Heavenly Father, as we look back with thanks at the miracle of your birth and prepare ourselves for the journey of Lent, help us, like Simeon and Anna, to see your light and love, and to recognise and rejoice in the presence of your son Jesus Christ, through whose death and passion all our imperfections are redeemed. We ask this in his name. Amen.

New Atheism, Christianity, and Identity

Someone re-tweeted this into my timeline today:

This is a test. If you don't believe in god, share/comment/like this image. If you do believe in god, pray that not one single person likes or shares this image. Let's see who wins.“This is a test. If you don’t believe in God, share/comment/like this image. If you do believe in God, pray that not one single person likes or shares this image. Let’s see who wins.”

Now, there are a few obvious issues here, such as God not necessarily answering our prayers in the way we expect, the exhortation to waste a rich and deep prayer life on a petty contest, the notion that atheists would definitely believe in God if the image hadn’t been shared (I wonder if any of them did, between the posting and first re-tweeting?), and the idea that if lots of people agree with you, you must be right. It’s all a bit tiresome. We’ve all seen it before.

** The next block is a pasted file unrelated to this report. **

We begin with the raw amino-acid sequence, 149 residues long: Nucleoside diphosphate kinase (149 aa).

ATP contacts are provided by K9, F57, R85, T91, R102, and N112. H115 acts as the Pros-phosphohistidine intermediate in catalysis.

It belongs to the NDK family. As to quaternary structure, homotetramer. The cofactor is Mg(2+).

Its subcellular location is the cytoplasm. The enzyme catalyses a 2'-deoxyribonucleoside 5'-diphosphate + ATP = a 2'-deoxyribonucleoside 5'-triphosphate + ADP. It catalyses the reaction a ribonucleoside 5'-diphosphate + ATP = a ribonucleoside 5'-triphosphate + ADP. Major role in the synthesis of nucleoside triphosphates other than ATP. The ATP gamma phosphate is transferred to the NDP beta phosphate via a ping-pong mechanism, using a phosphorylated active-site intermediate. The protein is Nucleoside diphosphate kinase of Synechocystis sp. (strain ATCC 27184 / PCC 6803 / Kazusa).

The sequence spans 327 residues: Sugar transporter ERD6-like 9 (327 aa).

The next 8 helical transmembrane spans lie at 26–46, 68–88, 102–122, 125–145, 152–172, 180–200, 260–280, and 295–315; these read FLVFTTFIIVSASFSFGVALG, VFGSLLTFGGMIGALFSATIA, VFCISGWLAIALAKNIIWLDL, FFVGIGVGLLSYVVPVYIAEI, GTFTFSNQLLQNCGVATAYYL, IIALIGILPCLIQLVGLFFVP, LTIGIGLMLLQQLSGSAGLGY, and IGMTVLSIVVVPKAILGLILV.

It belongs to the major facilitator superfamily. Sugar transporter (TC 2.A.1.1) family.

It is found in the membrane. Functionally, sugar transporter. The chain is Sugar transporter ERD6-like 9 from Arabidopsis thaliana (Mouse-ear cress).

But the thing that struck me about it, and about the person who re-tweeted it into my timeline, is this: They have an incredible amount of their self-worth invested in being smarter/cleverer/more rational than people of faith. I know not all atheists are like this, but the sort that make images like the one above? Really want to think themselves, and to be thought of by others, as clever.

Now, I’m pretty smart, and it’s a part of my identity, the way grey-blue eyes and being tall are part of who I am. But I don’t need to feel I’m smarter than others to feel good about myself. I don’t go out of my way to cultivate my identity as a Clever Person. I’m occasionally frustrated with people who are much less intelligent than I am, I occasionally meet people who are so much smarter than I am that I don’t know what hit me, I am mostly just grateful that my intellect makes many things in life easier for me than they would otherwise be.

Far more important to me is my identity as a Christian — a “little Christ”. By birth I am God’s child; by baptism I am part of the church, the Body of Christ. And that membership, that identity, that dying-to-self, means answering Christ’s demands on my life. And so, these are the criteria for any kind of “success”: